Intelligence is incarnated and socialized in ways that make it a profound error to speak of its digitization, agency is citational and interdependent in ways that make it a profound error to speak of its augmentation via autonomizing capacitation, to the extent that flourishing selfhood is biological it is a profound error to speak of its indefinite survivable extension, to the extent that it is narrative it is a profound error to speak of its indefinite coherent extension, and to the extent that it is cultural it is partial, multiple, and vulnerable in ways that make it a profound error to speak "neutrally" of it enhancement, history is constituted through stakeholder struggle in ways that make it a profound error to speak of its overcoming through digital or nanobotic or otherwise magical slavebotic superabundance, or its end without speaking as well of genocide.

Robot Cultists in my view literally do not know what they are talking about when it comes to the very things about which they talk endlessly. I mean that in the most fundamental way. Such substance as attaches to their formulations is an amalgam of irrational passions (fear of impotence in the face of historical contingency and disruption, anxiety about error and misunderstanding and disease and death, greed for control and easy pleasures, the usual infantile array) and citations of age-old mythic and theological frames (the omnipredicates, paradise, resurrection, apocalypse, transcension, Icarus, Faust, Frankenstein, Sorcerer's Apprentice, golem, and so on).
I'm trying to bring a leftist revolutionary perspective to the movement and (re)claim transhumanism for such ends, but that's perhaps a waste of time.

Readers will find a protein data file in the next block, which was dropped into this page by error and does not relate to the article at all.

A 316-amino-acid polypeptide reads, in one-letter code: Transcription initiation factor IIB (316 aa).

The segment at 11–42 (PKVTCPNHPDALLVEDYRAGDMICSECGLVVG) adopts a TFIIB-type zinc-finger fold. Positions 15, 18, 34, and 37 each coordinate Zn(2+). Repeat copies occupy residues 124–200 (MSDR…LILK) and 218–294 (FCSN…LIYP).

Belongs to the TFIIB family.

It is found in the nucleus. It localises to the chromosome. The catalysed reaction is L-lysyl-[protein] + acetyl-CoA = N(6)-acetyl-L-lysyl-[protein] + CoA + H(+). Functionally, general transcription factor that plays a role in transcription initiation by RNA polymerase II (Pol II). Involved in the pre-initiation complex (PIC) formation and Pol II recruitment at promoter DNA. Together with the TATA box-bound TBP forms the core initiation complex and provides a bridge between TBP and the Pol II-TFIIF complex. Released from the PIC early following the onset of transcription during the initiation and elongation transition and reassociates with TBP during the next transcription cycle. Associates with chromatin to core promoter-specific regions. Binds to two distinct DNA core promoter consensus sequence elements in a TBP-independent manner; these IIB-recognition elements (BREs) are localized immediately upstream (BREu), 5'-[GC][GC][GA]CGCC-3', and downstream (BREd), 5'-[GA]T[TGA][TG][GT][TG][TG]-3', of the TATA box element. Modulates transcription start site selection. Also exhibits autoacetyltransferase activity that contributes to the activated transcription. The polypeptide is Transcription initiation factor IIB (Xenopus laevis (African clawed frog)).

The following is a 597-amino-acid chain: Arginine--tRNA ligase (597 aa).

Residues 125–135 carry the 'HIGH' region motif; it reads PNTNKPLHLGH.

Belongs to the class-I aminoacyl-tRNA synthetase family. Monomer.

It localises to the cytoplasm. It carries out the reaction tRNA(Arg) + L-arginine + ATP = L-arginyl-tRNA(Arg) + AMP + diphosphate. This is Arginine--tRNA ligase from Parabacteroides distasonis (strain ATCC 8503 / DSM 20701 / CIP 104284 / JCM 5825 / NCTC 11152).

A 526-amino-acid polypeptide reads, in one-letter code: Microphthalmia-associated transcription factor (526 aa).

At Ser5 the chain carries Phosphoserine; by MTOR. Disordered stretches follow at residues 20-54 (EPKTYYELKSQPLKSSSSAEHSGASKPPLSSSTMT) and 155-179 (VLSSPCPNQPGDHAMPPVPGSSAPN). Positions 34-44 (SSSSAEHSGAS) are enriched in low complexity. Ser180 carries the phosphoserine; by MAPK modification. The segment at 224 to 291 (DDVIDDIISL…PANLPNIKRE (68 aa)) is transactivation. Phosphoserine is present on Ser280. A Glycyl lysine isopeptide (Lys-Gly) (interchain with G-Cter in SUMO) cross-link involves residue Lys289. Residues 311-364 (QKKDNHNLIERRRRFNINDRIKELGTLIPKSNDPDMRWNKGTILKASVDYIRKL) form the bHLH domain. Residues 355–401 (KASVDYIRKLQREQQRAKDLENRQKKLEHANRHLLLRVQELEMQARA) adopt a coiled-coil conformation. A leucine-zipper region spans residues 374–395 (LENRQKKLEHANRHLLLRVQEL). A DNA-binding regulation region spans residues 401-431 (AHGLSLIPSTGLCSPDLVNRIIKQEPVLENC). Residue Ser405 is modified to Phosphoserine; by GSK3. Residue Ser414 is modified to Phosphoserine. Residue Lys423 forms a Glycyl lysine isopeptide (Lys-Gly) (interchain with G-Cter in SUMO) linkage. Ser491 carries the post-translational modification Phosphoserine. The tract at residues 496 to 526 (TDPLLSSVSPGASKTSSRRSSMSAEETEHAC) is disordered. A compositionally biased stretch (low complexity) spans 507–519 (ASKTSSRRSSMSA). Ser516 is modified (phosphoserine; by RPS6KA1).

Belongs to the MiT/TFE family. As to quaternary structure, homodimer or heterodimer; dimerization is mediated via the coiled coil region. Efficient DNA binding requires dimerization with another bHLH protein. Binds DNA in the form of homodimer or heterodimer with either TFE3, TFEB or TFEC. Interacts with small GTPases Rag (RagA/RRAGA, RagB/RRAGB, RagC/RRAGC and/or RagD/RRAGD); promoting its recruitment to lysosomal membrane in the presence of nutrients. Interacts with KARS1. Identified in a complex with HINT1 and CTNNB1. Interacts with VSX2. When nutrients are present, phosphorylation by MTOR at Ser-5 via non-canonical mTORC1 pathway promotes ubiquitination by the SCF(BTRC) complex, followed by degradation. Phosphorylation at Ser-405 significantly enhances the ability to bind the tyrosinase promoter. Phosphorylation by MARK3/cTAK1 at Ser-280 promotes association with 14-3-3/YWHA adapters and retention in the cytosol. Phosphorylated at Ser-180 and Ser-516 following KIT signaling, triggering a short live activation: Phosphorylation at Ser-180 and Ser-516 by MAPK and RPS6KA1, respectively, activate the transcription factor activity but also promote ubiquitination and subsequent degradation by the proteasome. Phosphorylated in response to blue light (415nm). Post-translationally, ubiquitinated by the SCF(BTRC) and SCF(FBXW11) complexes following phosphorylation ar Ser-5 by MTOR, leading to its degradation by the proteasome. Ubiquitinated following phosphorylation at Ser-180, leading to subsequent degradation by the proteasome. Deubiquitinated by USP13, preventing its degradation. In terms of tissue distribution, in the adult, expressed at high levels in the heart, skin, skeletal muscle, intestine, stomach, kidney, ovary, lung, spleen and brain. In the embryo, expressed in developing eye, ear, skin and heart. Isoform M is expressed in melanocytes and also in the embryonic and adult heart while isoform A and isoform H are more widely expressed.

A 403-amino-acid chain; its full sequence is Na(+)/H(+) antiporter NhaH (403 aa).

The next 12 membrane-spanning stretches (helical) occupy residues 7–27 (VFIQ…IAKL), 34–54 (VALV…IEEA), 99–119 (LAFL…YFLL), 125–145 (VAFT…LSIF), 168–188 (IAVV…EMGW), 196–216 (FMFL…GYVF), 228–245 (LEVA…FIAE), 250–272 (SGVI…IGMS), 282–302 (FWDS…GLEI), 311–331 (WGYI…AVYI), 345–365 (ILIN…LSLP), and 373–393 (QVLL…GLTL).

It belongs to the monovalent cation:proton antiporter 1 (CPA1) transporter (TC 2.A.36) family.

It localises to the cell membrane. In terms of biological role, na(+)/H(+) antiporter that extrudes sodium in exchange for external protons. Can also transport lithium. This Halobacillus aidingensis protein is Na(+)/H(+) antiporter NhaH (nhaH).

James Hughes already tried this and failed. Now he's a water-carrier and token lefty sanewashing neoliberal corporate-militarists and techno-fetishizing fanboys who confuse science fiction with science proper and with science policy. To the extent that futurology advocates technological determinism or autonomy (apoliticism or yet another "third way") it will always conduce structurally to incumbent interests, and to the extent that futurology casts its politics in subcultural forms -- especially given the defensive marginality of its membership -- it will always conduce to authoritarian formations, with their skewed conceptions of the possible and the important, either in the form of outright creeds or at any rate strict circumscriptions of the debatable and all at odds with mainstream and professional consensus on these matters, would-be gurus and noncredentialed eminences, True Believers convinced of their elect avant-gardism, and so on. Any democratizing sensibility will be swimming against an irresistably reactionary tide of industrial-broadcast incumbency and authoritarian subculture. (There are also different and deeper reasons still why every futurism amounts to a retro-futurism in my view, but that takes me into an account of futurity as an openness inhering in present diversity that must be closed in the service of devotion to the parochialism of any one projection of "The Future," for more elaborate accounts of which I recommend you read my other contributions to anti-futurological critique elsewhere.)